NBAA Readies Vegas Static Displays

NBAA Convention News » 2011
NBAA 2010 static display
The spacious static display area in Orlando at last year’s NBAA Convention was a distant memory when the NBAA’11 staff took on the monumental task of arranging this year’s contingent at Henderson Executive Airport. Fortunately, the months of preparation have yielded another impressive presentation of business aviation.
October 10, 2011, 12:40 AM

Katrina Bradshaw, NBAA’s vice president of static displays and forums, said the association realized early in the planning process for this year’s show that they were running out of parking spaces for the static display at Henderson Executive Airport just seven miles south of Las Vegas’s McCarran International. “At Orlando, we have much more space,” she said, adding that, fortunately, the approval for the extra spots needed to accommodate 74 aircraft came through without a hitch. In an innovative move, this year the association is hosting an additional display of 14 aircraft  outside the Las Vegas Convention Center, as well as to the usual complement of aircraft brought inside the facility for the event.

Bradshaw said the static displays have always been a huge draw for the show, even during lean economic times. “Sixty percent of the people who attend the show head for the static displays,” where a considerable amount of buying and selling takes place, she said.

Organizing which aircraft fit where is “like a big puzzle,” Bradshaw said. Even with the extra spots at Henderson, she said the association doesn’t think of static aircraft by numbers, but rather by square footage, much like floor planning for a retail operation. “And when we fill up, we have to cut off more reservations,” she explained. Despite the need for hangar-planning software to make the layout work, she added, “We’re always triple-checking our measurements just to be sure everything will fit.” Most of the OEMs were committed to the show by early summer, which meant the extra space could then be divvied up among the independent dealers and brokers.

Bradshaw said NBAA began the planning process for the static displays back in the spring, although the chessboard game of being sure every aircraft really does fit the space outlined actually began on September 29, “when we started measuring out the spaces [at Henderson].” Tents for static display exhibitors blossomed on the airport ramps the next day.

Hawker Beechcraft was the first company to arrive at Henderson on October 5 to begin installing its pavilion. That was the lead off to even more traffic-cop duties for the NBAA crew because parking the aircraft in the right locations is as much about timing as it is the skill of the wing walkers and tug drivers. Bradshaw said the first OEM aircraft arrived at about 9 a.m. on October 8. “We’ve all worked together for so long that the OEMs realize how important it is to the overall success of the show that everyone arrive within 30 minutes of their plan.” Luckily for Vegas, weather is seldom a concern, although airline traffic at busy McCarran International could always be a factor. “We try our best to accommodate late arrivals, but we don’t have much room to move aircraft around if someone is late,” Bradshaw said.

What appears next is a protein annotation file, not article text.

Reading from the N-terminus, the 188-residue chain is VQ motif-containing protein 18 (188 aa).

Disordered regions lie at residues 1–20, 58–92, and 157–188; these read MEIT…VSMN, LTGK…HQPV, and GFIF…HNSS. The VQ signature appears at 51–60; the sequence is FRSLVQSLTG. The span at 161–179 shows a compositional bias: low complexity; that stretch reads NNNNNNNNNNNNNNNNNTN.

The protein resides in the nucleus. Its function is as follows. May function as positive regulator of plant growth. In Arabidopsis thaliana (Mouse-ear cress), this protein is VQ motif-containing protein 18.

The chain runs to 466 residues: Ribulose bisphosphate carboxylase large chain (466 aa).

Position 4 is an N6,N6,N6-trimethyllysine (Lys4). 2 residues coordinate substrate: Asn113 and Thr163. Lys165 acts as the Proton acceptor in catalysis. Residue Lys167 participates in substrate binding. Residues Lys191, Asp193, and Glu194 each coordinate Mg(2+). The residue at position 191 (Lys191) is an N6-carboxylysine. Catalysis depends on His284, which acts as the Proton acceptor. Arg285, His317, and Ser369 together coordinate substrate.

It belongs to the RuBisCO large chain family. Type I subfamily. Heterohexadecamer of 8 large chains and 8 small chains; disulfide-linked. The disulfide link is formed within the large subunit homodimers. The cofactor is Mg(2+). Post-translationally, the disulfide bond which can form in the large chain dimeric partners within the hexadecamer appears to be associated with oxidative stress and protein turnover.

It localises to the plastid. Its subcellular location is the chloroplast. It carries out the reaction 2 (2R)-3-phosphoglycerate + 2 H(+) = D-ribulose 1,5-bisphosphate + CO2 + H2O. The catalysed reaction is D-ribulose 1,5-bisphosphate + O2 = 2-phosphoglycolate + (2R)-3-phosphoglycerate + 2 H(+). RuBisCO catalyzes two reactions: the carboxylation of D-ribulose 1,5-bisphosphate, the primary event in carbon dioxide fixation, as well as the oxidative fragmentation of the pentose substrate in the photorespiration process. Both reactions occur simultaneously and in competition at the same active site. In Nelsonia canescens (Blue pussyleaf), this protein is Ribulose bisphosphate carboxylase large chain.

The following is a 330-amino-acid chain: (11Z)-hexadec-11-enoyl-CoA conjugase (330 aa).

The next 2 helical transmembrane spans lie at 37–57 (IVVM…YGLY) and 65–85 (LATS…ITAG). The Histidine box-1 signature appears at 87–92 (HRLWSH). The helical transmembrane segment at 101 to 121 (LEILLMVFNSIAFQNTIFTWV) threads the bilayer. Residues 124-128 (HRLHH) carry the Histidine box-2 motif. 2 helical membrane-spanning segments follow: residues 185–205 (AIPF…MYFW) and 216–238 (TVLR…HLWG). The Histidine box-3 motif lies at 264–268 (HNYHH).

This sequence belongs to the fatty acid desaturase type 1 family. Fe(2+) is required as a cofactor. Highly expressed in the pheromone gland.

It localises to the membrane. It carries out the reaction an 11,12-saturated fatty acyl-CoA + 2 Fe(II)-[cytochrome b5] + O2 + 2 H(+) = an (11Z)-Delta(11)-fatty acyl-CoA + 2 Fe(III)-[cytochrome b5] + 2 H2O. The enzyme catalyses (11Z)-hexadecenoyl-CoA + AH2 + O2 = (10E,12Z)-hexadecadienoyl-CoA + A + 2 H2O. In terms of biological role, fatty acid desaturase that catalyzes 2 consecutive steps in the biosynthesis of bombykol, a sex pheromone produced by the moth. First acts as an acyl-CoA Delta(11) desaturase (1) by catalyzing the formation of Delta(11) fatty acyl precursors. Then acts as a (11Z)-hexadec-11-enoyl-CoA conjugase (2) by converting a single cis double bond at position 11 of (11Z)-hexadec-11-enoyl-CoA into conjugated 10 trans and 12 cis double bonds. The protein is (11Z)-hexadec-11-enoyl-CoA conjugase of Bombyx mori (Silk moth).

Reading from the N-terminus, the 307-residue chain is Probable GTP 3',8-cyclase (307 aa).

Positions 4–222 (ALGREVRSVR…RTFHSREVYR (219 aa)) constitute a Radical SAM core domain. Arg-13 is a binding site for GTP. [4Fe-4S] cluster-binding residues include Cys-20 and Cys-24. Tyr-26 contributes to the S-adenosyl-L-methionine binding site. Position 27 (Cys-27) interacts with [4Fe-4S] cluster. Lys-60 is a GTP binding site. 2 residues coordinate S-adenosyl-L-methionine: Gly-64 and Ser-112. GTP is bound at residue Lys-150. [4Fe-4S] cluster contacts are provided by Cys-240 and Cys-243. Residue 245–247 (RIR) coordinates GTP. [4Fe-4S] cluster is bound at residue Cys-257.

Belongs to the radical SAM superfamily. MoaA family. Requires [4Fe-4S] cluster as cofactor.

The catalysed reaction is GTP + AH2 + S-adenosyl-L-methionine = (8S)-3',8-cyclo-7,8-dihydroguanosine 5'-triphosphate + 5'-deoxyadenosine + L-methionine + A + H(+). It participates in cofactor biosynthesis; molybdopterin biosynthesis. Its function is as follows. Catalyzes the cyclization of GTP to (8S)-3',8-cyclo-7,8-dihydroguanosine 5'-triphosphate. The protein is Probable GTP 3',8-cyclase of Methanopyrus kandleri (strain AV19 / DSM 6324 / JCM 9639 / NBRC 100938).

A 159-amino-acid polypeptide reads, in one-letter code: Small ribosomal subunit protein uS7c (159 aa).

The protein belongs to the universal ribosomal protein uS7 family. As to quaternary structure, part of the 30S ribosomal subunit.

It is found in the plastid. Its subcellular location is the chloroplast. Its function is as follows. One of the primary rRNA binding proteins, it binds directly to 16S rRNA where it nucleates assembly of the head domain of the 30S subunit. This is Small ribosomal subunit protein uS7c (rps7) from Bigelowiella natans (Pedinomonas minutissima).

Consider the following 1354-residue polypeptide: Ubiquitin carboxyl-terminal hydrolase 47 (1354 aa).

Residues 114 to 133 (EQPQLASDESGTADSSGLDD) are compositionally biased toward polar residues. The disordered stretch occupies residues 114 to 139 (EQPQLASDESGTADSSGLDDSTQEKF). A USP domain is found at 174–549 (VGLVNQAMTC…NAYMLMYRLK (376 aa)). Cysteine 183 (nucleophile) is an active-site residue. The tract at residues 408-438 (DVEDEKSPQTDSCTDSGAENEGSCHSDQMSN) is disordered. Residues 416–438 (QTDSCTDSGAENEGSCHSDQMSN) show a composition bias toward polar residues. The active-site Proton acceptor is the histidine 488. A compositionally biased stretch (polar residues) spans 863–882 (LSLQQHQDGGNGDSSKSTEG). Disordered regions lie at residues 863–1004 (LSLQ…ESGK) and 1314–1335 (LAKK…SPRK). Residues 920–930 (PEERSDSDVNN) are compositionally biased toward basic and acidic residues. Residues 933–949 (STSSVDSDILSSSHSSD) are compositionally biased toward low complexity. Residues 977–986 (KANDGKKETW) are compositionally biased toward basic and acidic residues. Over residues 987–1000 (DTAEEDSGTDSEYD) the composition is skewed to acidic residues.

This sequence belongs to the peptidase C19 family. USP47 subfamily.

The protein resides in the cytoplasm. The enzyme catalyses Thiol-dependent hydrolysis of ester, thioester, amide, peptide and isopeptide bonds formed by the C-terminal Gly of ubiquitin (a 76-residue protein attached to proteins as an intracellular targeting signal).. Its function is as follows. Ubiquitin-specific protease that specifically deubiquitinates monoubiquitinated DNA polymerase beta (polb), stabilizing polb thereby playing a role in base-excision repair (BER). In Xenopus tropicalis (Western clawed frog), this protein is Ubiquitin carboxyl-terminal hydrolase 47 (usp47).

The aircraft parked outside the convention center entrance to wow passersby flew into McCarran. While the aircraft certainly couldn’t taxi the one mile from the airport to the static display, they were able to be towed down the main streets of Las Vegas in the wee hours of the morning of October 6. “We had to obtain a number of special-event permits from the city,” Bradshaw said, “not to mention engaging quite a few police to handle the ground traffic.

“It takes a village [of people] to move all these airplanes,” she said. For the static-display team however, dealing with the automobiles or spectators out on the street at that hour were the least of their concerns. “We had curbs to climb and street signs to move or take down to allow the aircraft to pass,” Bradshaw explained. “Then there were the restaurant signs that need to be negotiated, as well as ditches, culverts and trees.”

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